- The Washington Times - Tuesday, January 10, 2012

Dear Sgt Shaft:

I am a 68-year-old widow, and I am looking back over the past years with a lot of great memories: a fantastic husband, who served for 22-plus years in the Army, having had two sons that I could be proud of and a lot of sad memories and regrets, also.

On Dec. 8, 1988, I lost my husband to a major heart attack. Needless to say, I was devastated. This was not supposed to happen. We had such plans, only one more year and both of our sons would be finished with college, and we had plans to finally do a few things for ourselves. In January 1989, I got in touch with the VA and personnel at Fort Leonard Wood, to see if I was entitled to any benefits.

Was told “No” by all that I spoke to, other than the exception of qualifying for the Widows Pension based on limited income. They asked if my husband’s death was related to Agent Orange, which at that time it was not. I was not even told that he qualified for a Burial Allowance. So needless to say, I was presented with the flag at his funeral and since one of my sons qualified as a dependent, I received I believe around $600 per month. I kept the memories but put that part of my life behind me.

I spent the next 13 years caring for an elderly mother and raising a grandson. I had no major complaints. There were still good times/bad times, and we managed to get by. Thankful that I still had CHAMPUS (Civilian Health and Medical Program of the Uniformed Services) and access to the commissary. I finally went back to work, thankful for the things that I had during my life, knowing that no matter how hard things seemed at times, I was luckier than a lot of people.

Three years ago come January, I lost my first-born to blood clots. Nothing can ever prepare a parent for this type of loss. But a person goes on, being thankful I had him as long as I did and that he did not suffer.

January of this year, my younger son had to take early retirement and is in the process of filing for disability. He has had health problems all his life and they are just getting worse. He is now living with me.

Then, around Thanksgiving of this year, I read something that has turned my world upside down once again. I learned about the presumptive diseases. I found out that the widows pension I drew for 12 years would have been counted as DIC (Dependency and Indemnity Compensation) had I known about the Nehmer Lawsuit. (I could have possibly been retro-ed back to my husband’s death. Or I could have at least gone back a year had I known about the Aug. 31, 2011, deadline for filing.

My question to you is: Why did they not go back on records and then notify people about the new presumptive diseases? If you could come up with an answer, I would greatly appreciate it.

I will bet there are a lot of widows like me that have come up a day late and a dollar short.

Pat B.
Via the Internet

Dear Pat:

Since there are many changes to VA Compensation regulations associated with illnesses caused by Agent Orange, such as heart disease, I have asked those in the know at VA to contact you regarding the reopening of your DIC claim. I hope this helps.

Shaft notes

• U.S. Sen. Patty Murray, chairman of the Senate Veterans’ Affairs Committee, recently applauded the Veterans Affairs (VA) for issuing regulations to cover the provision of care to newborn children of women veterans as required in the Caregivers and Veteran Omnibus Health Services Act of 2010. This provision, authored by Ms. Murray in her Women Veterans Health Care Improvement Act of 2009, would provide health services for newborns for up to seven days after the birth of the child if the mother delivered the child in a VA facility or in another facility pursuant to a VA contract for maternity services.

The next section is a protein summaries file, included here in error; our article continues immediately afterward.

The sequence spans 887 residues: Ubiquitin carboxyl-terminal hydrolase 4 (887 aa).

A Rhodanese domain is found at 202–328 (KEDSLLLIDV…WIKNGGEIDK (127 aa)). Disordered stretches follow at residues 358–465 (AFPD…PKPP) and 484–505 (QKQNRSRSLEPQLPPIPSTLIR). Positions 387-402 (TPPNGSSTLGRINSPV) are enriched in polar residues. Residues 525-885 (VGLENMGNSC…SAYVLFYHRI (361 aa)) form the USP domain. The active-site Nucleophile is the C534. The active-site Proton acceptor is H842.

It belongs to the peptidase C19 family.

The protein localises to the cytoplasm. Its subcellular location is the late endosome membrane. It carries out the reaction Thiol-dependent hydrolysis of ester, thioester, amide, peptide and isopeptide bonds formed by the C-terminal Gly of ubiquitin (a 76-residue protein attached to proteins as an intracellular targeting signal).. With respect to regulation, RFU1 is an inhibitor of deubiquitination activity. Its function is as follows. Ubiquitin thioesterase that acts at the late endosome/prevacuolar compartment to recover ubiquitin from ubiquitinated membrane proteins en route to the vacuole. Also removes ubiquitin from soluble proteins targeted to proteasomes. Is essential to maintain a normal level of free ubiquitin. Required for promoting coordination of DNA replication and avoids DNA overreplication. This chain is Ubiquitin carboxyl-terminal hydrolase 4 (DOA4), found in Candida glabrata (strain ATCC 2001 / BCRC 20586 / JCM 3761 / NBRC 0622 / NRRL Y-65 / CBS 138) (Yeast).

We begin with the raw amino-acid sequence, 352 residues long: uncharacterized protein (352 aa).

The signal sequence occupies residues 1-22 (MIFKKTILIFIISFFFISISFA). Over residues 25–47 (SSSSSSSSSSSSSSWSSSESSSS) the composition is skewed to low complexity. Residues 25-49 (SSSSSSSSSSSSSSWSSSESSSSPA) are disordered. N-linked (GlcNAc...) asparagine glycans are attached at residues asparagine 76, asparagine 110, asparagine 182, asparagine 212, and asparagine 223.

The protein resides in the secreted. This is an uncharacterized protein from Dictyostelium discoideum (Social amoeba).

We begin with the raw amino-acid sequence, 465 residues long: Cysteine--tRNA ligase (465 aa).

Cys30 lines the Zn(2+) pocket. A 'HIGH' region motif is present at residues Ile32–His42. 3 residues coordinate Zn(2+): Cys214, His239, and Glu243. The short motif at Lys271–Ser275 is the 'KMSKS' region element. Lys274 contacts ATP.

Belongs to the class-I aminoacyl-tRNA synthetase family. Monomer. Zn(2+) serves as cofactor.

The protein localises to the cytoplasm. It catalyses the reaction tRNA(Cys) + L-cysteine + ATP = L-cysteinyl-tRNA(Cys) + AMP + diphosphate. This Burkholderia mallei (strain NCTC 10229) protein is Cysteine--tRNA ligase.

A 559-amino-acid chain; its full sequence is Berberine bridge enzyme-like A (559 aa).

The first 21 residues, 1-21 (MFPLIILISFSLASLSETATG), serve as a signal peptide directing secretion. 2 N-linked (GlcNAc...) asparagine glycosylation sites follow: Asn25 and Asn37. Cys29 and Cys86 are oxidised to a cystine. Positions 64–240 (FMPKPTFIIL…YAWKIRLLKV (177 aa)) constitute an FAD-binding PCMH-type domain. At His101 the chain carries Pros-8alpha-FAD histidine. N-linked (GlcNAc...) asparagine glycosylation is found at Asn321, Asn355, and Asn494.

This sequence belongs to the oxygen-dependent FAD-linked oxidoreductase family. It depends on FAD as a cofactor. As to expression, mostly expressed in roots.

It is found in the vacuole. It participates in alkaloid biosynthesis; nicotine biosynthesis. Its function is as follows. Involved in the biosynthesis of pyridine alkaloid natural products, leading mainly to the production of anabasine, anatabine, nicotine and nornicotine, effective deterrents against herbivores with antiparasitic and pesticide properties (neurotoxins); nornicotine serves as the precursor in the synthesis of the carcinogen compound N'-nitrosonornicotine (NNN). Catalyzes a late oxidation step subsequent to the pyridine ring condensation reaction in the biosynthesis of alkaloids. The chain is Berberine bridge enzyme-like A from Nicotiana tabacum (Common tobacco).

“This is great news for our women veterans who have earned the right to expect high-quality health care services that are tailored to meet their unique needs,” she said. “As our remaining troops departed Iraq and thousands more prepare to leave Afghanistan in the coming months, the VA system must be equipped to help our women veterans step back into their lives as mothers, wives and citizens. I applaud today’s announcement and will continue my push for benefits and services that will help our nation’s women veterans receive high quality care.”

• Kudos to the Department of Veterans Affairs for granting veterans of the Persian Gulf War with undiagnosed illnesses an additional five years to qualify for benefits from V A.

“Not all the wounds of war are fully understood,” said Secretary of Veterans Affairs Eric K. Shinseki. “When there is uncertainty about the connection between a medical problem and military service, veterans are entitled to the benefit of the doubt.”

A recent change in VA regulations affects veterans of the conflict in Southwest Asia. Many have attributed a range of undiagnosed or poorly understood medical problems to their military services.

Chemical weapons, environmental hazards and vaccinations are among the possible causes.

At issue is the eligibility of veterans to claim VA disability compensation based upon those undiagnosed illnesses, and the ability of survivors to qualify for VA’s Dependency and Indemnity Compensation.

Under long-standing VA rules, any undiagnosed illnesses used to establish eligibility for VA benefits must become apparent by Dec. 31, 2011. The new change pushes the date back to Dec. 31, 2016.

Veterans or survivors who believe they qualify for these benefits should contact VA at 1-800-827-1000.

Further information about undiagnosed illnesses is available online at www.publichealth.va.gov/exposures/gulfwar and www.publichealth.va.gov/exposures/oefoif/index.asp.

Send letters to Sgt. Shaft, c/o John Fales, P.O. Box 65900, Washington, D.C. 20035-5900; fax 301/622-3330, call 202/257-5446 or email sgtshaft@bavf.org.

• Sgt. Shaft can be reached at .

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